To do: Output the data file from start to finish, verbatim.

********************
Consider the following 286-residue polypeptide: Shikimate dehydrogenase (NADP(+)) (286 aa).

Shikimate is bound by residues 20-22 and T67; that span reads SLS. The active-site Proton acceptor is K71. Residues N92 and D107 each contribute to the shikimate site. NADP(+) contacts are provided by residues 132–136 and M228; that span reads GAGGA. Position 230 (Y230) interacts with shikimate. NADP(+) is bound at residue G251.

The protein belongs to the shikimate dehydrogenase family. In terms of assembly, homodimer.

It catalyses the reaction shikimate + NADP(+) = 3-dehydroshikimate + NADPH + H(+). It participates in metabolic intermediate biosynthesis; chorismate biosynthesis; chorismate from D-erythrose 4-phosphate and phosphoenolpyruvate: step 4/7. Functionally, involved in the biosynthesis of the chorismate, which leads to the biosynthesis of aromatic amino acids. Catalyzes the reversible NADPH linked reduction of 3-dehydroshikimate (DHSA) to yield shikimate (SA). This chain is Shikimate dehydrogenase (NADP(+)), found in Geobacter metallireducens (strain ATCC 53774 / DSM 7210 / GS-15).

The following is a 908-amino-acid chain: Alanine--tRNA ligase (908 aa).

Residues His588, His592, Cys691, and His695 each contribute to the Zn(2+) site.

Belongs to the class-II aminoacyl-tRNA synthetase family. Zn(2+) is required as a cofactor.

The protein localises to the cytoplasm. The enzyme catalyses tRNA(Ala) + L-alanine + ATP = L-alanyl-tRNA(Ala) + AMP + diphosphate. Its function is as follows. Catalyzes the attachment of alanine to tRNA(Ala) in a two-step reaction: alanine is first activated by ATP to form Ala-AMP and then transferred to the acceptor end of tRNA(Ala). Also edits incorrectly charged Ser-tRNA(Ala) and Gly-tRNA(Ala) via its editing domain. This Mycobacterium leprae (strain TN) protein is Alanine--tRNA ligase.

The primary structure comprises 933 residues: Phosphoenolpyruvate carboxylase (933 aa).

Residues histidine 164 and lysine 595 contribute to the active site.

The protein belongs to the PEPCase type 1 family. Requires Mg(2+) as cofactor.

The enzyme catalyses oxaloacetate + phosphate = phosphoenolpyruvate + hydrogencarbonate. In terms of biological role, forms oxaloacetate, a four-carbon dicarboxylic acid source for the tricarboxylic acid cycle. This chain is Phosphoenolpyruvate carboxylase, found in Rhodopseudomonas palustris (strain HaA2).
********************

Consider the following 286-residue polypeptide: Shikimate dehydrogenase (NADP(+)) (286 aa).

Shikimate is bound by residues 20-22 and T67; that span reads SLS. The active-site Proton acceptor is K71. Residues N92 and D107 each contribute to the shikimate site. NADP(+) contacts are provided by residues 132–136 and M228; that span reads GAGGA. Position 230 (Y230) interacts with shikimate. NADP(+) is bound at residue G251.

The protein belongs to the shikimate dehydrogenase family. In terms of assembly, homodimer.

It catalyses the reaction shikimate + NADP(+) = 3-dehydroshikimate + NADPH + H(+). It participates in metabolic intermediate biosynthesis; chorismate biosynthesis; chorismate from D-erythrose 4-phosphate and phosphoenolpyruvate: step 4/7. Functionally, involved in the biosynthesis of the chorismate, which leads to the biosynthesis of aromatic amino acids. Catalyzes the reversible NADPH linked reduction of 3-dehydroshikimate (DHSA) to yield shikimate (SA). This chain is Shikimate dehydrogenase (NADP(+)), found in Geobacter metallireducens (strain ATCC 53774 / DSM 7210 / GS-15).

The following is a 908-amino-acid chain: Alanine--tRNA ligase (908 aa).

Residues His588, His592, Cys691, and His695 each contribute to the Zn(2+) site.

Belongs to the class-II aminoacyl-tRNA synthetase family. Zn(2+) is required as a cofactor.

The protein localises to the cytoplasm. The enzyme catalyses tRNA(Ala) + L-alanine + ATP = L-alanyl-tRNA(Ala) + AMP + diphosphate. Its function is as follows. Catalyzes the attachment of alanine to tRNA(Ala) in a two-step reaction: alanine is first activated by ATP to form Ala-AMP and then transferred to the acceptor end of tRNA(Ala). Also edits incorrectly charged Ser-tRNA(Ala) and Gly-tRNA(Ala) via its editing domain. This Mycobacterium leprae (strain TN) protein is Alanine--tRNA ligase.

The primary structure comprises 933 residues: Phosphoenolpyruvate carboxylase (933 aa).

Residues histidine 164 and lysine 595 contribute to the active site.

The protein belongs to the PEPCase type 1 family. Requires Mg(2+) as cofactor.

The enzyme catalyses oxaloacetate + phosphate = phosphoenolpyruvate + hydrogencarbonate. In terms of biological role, forms oxaloacetate, a four-carbon dicarboxylic acid source for the tricarboxylic acid cycle. This chain is Phosphoenolpyruvate carboxylase, found in Rhodopseudomonas palustris (strain HaA2).